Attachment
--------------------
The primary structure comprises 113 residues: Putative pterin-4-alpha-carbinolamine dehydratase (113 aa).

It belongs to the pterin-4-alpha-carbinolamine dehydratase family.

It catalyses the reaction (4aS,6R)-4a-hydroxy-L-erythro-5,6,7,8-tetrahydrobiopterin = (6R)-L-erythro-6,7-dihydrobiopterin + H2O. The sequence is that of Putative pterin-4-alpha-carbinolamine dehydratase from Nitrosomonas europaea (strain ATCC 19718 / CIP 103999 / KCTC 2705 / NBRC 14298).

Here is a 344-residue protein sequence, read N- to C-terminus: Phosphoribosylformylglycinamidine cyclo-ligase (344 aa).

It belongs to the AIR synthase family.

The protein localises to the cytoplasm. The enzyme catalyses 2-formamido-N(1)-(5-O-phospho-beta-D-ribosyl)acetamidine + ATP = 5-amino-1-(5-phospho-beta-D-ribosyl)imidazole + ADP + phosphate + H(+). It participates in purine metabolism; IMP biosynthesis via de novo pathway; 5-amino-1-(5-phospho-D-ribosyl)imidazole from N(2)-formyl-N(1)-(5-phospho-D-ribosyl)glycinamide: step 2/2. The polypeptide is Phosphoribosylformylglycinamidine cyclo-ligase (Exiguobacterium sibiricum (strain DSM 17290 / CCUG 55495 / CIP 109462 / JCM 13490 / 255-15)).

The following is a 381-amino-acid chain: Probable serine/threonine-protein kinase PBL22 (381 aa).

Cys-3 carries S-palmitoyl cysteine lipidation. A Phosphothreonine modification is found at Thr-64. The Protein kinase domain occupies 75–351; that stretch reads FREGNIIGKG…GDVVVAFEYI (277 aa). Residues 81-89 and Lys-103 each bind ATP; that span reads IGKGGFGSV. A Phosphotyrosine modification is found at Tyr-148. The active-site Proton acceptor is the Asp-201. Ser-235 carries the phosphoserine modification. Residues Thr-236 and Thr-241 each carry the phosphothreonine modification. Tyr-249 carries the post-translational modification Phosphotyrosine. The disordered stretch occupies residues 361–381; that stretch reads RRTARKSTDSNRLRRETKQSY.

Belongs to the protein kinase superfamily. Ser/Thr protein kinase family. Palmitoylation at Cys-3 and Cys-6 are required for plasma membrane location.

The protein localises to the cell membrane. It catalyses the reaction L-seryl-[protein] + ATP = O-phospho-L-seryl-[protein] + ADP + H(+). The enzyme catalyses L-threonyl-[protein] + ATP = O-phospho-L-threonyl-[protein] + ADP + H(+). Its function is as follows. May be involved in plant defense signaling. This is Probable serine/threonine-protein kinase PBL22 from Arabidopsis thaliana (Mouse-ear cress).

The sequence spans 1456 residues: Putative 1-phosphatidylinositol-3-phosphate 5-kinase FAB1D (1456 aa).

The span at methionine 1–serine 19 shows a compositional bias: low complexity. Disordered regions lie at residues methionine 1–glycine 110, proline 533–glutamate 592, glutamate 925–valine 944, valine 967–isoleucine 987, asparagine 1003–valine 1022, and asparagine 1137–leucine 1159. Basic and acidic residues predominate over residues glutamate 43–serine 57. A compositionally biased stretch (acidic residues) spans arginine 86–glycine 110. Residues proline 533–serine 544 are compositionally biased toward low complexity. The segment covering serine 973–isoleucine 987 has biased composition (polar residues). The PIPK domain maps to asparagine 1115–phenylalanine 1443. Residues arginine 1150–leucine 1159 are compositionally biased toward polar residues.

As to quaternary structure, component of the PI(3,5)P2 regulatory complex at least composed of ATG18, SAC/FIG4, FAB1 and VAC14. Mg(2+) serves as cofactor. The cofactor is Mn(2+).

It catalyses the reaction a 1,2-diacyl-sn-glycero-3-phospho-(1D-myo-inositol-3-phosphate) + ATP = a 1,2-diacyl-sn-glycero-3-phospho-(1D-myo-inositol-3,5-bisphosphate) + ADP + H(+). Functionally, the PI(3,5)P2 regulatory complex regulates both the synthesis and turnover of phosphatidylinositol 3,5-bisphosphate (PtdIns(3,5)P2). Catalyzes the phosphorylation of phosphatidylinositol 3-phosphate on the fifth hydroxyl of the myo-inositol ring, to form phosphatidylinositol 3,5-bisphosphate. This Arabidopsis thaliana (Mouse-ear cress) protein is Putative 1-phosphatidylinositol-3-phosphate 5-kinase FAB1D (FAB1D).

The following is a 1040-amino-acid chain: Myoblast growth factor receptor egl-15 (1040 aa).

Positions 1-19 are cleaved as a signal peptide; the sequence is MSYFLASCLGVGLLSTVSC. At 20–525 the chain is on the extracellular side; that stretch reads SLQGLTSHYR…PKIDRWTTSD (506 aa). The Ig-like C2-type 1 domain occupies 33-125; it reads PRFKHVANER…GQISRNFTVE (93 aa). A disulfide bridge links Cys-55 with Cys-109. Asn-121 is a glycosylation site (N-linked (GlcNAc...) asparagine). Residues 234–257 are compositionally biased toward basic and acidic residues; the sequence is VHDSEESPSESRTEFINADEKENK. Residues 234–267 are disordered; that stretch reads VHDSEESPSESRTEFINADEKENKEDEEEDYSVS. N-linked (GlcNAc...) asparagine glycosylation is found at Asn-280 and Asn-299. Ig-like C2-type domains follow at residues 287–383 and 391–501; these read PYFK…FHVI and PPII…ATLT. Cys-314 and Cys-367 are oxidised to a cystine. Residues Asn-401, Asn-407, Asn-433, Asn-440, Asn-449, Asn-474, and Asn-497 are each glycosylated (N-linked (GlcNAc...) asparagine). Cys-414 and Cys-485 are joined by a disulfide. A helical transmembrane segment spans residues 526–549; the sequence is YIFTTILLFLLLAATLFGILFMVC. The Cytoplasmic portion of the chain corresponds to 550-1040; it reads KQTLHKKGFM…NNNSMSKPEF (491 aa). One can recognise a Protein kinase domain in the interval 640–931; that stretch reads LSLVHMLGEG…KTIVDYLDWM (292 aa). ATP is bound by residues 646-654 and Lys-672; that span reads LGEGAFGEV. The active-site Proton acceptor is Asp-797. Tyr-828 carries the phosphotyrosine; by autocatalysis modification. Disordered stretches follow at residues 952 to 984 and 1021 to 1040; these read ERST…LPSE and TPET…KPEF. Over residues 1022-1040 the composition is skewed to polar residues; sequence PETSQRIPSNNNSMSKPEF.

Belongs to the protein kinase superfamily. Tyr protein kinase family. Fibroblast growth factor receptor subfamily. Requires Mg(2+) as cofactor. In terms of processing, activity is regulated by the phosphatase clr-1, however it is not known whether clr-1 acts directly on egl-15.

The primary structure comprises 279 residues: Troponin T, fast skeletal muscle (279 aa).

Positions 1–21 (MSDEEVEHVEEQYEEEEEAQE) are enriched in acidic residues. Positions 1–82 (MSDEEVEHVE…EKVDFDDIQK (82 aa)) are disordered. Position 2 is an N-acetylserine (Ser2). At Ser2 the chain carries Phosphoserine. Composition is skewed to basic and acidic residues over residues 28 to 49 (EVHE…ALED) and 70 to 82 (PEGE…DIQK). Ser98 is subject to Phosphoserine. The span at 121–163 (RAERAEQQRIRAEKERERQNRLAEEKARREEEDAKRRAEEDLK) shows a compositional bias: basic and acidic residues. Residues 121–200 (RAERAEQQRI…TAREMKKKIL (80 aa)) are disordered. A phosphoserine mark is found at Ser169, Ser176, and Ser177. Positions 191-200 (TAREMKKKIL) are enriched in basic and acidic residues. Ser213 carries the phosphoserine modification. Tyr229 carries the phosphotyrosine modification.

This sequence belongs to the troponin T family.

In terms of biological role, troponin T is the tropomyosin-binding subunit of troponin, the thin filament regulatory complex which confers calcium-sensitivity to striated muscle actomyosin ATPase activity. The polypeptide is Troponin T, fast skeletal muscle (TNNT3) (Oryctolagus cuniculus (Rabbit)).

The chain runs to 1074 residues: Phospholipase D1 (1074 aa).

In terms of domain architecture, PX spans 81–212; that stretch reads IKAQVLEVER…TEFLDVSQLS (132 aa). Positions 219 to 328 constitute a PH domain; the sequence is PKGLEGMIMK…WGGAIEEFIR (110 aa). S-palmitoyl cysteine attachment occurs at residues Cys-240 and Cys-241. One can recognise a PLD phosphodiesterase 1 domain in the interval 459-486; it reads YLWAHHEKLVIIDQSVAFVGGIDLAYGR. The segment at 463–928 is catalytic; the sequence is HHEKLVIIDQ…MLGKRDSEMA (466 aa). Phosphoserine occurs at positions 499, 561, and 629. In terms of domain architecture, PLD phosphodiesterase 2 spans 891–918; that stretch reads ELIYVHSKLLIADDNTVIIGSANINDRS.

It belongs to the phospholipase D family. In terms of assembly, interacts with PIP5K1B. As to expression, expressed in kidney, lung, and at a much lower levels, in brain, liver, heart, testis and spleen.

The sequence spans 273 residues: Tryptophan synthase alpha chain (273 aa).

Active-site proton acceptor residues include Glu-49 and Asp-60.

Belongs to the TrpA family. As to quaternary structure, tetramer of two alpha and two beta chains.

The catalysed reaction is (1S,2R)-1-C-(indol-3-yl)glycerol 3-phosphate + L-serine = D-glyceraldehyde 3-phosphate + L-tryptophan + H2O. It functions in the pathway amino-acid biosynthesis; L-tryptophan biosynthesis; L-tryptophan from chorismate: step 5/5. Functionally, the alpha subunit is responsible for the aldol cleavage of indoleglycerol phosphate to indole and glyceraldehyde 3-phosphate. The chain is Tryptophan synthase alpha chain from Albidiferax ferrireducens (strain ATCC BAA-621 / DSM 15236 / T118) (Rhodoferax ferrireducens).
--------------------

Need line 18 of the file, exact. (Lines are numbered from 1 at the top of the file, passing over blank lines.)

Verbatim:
The primary structure comprises 279 residues: Troponin T, fast skeletal muscle (279 aa).